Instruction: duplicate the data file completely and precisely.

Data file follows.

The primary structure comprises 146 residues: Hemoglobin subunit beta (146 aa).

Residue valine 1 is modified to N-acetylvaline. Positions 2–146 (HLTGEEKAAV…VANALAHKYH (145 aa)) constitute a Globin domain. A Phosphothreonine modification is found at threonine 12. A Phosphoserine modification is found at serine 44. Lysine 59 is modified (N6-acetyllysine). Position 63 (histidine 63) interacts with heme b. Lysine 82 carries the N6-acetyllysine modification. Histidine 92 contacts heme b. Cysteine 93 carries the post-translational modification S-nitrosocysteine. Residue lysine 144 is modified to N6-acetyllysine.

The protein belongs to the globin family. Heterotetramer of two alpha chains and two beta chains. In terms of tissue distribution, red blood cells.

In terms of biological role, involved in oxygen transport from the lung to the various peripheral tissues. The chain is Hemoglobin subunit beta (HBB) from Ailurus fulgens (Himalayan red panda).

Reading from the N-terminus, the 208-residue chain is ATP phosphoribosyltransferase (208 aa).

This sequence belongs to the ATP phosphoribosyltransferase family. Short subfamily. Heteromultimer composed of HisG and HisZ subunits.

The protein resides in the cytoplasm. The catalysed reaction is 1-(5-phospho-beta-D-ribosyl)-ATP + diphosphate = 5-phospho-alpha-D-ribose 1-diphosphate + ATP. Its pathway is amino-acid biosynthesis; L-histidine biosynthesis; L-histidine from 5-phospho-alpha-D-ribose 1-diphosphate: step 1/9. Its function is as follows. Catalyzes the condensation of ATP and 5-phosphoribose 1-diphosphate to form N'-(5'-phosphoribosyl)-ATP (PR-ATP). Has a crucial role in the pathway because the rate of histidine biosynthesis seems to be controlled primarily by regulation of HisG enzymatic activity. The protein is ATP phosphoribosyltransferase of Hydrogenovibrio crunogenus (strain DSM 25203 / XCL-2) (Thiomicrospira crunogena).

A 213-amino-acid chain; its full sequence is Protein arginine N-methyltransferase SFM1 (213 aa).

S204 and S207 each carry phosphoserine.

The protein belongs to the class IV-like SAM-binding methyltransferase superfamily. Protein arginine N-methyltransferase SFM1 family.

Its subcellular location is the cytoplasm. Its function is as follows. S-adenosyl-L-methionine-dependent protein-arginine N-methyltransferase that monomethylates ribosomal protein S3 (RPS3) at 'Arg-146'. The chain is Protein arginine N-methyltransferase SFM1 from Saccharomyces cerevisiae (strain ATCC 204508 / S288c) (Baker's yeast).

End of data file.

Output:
The primary structure comprises 146 residues: Hemoglobin subunit beta (146 aa).

Residue valine 1 is modified to N-acetylvaline. Positions 2–146 (HLTGEEKAAV…VANALAHKYH (145 aa)) constitute a Globin domain. A Phosphothreonine modification is found at threonine 12. A Phosphoserine modification is found at serine 44. Lysine 59 is modified (N6-acetyllysine). Position 63 (histidine 63) interacts with heme b. Lysine 82 carries the N6-acetyllysine modification. Histidine 92 contacts heme b. Cysteine 93 carries the post-translational modification S-nitrosocysteine. Residue lysine 144 is modified to N6-acetyllysine.

The protein belongs to the globin family. Heterotetramer of two alpha chains and two beta chains. In terms of tissue distribution, red blood cells.

In terms of biological role, involved in oxygen transport from the lung to the various peripheral tissues. The chain is Hemoglobin subunit beta (HBB) from Ailurus fulgens (Himalayan red panda).

Reading from the N-terminus, the 208-residue chain is ATP phosphoribosyltransferase (208 aa).

This sequence belongs to the ATP phosphoribosyltransferase family. Short subfamily. Heteromultimer composed of HisG and HisZ subunits.

The protein resides in the cytoplasm. The catalysed reaction is 1-(5-phospho-beta-D-ribosyl)-ATP + diphosphate = 5-phospho-alpha-D-ribose 1-diphosphate + ATP. Its pathway is amino-acid biosynthesis; L-histidine biosynthesis; L-histidine from 5-phospho-alpha-D-ribose 1-diphosphate: step 1/9. Its function is as follows. Catalyzes the condensation of ATP and 5-phosphoribose 1-diphosphate to form N'-(5'-phosphoribosyl)-ATP (PR-ATP). Has a crucial role in the pathway because the rate of histidine biosynthesis seems to be controlled primarily by regulation of HisG enzymatic activity. The protein is ATP phosphoribosyltransferase of Hydrogenovibrio crunogenus (strain DSM 25203 / XCL-2) (Thiomicrospira crunogena).

A 213-amino-acid chain; its full sequence is Protein arginine N-methyltransferase SFM1 (213 aa).

S204 and S207 each carry phosphoserine.

The protein belongs to the class IV-like SAM-binding methyltransferase superfamily. Protein arginine N-methyltransferase SFM1 family.

Its subcellular location is the cytoplasm. Its function is as follows. S-adenosyl-L-methionine-dependent protein-arginine N-methyltransferase that monomethylates ribosomal protein S3 (RPS3) at 'Arg-146'. The chain is Protein arginine N-methyltransferase SFM1 from Saccharomyces cerevisiae (strain ATCC 204508 / S288c) (Baker's yeast).